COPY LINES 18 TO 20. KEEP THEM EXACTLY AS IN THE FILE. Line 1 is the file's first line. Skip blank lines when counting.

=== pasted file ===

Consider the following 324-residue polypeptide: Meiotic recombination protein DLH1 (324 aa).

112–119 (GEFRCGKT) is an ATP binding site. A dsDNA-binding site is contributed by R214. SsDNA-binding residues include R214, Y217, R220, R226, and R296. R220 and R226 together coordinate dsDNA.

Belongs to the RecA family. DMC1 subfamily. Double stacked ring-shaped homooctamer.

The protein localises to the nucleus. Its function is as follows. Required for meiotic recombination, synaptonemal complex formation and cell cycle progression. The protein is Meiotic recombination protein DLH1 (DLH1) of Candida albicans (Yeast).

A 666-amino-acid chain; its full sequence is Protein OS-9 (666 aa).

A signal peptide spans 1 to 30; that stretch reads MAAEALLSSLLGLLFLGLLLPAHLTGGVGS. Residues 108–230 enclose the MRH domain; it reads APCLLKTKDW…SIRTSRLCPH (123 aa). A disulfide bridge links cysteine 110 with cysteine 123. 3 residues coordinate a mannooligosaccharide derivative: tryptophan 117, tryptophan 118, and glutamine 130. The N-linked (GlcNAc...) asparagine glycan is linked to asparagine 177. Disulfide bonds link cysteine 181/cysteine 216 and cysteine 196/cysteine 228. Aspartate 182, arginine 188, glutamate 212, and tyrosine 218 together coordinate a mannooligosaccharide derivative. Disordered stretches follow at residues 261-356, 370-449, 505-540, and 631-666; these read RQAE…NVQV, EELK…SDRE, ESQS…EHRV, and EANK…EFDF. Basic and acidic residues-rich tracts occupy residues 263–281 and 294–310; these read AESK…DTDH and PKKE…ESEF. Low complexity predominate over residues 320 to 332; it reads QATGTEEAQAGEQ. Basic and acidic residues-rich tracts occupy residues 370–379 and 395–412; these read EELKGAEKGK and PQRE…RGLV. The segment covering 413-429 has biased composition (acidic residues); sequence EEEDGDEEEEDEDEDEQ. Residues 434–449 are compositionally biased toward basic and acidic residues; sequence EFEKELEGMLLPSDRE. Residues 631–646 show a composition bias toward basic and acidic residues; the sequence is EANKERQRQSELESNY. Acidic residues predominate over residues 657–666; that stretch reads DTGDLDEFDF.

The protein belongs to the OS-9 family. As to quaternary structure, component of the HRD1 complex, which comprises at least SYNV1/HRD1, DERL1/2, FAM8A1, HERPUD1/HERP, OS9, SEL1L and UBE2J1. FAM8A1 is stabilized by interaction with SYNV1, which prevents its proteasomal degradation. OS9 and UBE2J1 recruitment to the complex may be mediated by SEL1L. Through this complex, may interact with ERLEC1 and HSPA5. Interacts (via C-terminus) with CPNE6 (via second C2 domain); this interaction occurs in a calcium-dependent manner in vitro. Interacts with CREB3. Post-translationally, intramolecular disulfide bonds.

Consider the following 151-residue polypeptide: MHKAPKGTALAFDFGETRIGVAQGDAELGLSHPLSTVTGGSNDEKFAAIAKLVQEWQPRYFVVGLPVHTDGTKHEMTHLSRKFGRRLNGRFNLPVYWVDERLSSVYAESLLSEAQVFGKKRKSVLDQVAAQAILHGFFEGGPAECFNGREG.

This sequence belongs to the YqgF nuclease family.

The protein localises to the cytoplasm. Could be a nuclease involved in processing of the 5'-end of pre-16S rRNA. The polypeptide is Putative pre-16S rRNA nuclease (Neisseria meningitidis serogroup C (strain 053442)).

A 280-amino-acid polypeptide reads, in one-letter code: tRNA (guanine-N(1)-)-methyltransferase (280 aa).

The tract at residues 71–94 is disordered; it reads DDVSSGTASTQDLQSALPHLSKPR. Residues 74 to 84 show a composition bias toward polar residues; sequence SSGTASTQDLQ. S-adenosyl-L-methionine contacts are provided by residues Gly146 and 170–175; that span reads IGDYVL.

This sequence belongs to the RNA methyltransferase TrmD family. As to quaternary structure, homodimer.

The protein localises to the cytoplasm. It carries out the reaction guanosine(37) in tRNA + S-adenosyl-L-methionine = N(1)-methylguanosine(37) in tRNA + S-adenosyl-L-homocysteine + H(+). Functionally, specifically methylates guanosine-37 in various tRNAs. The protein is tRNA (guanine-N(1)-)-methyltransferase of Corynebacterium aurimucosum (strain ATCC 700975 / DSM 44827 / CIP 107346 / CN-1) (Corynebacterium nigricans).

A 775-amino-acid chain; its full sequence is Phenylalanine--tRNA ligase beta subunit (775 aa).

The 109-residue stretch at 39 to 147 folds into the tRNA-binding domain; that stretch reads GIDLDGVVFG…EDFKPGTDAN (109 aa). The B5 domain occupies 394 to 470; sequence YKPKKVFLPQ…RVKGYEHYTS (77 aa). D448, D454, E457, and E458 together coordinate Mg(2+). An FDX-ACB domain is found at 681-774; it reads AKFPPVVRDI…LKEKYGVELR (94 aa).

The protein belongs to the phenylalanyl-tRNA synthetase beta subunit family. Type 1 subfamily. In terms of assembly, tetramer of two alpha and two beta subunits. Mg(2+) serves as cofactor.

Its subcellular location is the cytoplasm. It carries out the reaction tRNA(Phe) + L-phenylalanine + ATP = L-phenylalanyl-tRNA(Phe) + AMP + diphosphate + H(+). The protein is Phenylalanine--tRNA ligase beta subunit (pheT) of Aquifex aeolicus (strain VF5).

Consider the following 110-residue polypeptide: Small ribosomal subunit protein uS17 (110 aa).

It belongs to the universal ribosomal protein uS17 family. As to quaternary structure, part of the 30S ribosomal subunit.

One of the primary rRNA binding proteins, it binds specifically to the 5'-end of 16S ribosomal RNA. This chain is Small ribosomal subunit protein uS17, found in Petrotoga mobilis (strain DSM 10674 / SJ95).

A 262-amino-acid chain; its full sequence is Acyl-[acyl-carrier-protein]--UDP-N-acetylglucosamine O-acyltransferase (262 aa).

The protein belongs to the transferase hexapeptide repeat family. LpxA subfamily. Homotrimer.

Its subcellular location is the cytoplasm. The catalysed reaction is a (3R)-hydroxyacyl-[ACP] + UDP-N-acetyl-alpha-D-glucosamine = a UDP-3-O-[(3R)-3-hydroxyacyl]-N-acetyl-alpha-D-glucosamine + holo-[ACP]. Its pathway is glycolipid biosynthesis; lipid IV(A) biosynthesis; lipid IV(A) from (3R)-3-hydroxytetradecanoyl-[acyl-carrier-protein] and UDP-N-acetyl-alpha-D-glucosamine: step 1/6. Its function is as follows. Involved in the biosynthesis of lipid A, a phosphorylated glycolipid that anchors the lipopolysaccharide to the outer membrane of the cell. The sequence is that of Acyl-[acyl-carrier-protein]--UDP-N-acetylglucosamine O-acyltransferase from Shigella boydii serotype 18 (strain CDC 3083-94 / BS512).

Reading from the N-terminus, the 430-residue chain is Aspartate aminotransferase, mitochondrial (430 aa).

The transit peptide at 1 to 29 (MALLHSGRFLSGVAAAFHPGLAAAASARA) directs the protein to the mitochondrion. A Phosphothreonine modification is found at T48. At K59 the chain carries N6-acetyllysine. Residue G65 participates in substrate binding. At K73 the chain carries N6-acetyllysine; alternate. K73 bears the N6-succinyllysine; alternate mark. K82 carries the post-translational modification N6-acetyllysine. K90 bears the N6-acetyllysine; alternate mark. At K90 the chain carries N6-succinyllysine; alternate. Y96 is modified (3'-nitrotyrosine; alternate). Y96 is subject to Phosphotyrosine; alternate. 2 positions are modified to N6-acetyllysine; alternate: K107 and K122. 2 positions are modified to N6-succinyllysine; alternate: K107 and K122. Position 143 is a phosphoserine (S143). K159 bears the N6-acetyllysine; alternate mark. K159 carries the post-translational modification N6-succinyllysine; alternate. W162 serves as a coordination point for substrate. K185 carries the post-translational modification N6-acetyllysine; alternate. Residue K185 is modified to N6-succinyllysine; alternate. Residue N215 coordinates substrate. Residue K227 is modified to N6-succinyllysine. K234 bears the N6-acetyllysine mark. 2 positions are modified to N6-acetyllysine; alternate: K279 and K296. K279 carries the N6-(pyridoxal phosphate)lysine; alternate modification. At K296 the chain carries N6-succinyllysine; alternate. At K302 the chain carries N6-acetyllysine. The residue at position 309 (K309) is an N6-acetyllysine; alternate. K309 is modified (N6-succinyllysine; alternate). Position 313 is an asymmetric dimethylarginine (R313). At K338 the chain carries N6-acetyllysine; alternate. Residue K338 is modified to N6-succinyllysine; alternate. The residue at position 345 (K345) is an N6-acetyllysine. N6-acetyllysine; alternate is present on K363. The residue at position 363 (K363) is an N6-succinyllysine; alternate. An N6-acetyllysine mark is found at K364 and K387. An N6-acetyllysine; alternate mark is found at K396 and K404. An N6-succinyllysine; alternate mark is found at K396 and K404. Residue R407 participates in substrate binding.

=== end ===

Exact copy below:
Its subcellular location is the cytoplasm. It carries out the reaction tRNA(Phe) + L-phenylalanine + ATP = L-phenylalanyl-tRNA(Phe) + AMP + diphosphate + H(+). The protein is Phenylalanine--tRNA ligase beta subunit (pheT) of Aquifex aeolicus (strain VF5).

Consider the following 110-residue polypeptide: Small ribosomal subunit protein uS17 (110 aa).

It belongs to the universal ribosomal protein uS17 family. As to quaternary structure, part of the 30S ribosomal subunit.